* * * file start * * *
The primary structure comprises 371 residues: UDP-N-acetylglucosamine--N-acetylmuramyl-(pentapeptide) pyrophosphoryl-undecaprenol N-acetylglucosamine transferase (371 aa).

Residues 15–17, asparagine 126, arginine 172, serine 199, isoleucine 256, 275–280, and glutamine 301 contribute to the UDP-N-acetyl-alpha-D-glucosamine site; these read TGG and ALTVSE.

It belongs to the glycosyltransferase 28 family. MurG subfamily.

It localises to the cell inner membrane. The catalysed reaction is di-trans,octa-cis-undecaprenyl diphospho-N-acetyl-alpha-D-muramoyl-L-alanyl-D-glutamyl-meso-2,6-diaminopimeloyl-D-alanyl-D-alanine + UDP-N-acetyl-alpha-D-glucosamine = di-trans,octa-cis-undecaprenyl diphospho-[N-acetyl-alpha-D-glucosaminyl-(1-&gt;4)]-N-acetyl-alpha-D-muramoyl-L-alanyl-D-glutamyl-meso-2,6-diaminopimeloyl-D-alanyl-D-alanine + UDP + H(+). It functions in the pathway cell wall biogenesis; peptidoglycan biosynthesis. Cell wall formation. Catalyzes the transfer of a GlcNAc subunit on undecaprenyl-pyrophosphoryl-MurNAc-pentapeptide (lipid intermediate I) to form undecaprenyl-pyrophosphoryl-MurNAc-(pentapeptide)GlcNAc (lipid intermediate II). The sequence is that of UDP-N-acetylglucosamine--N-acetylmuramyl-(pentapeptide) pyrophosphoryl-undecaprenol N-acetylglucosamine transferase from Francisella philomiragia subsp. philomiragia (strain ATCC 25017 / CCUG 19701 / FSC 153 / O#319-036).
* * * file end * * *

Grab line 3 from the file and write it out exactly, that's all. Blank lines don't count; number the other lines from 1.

It belongs to the glycosyltransferase 28 family. MurG subfamily.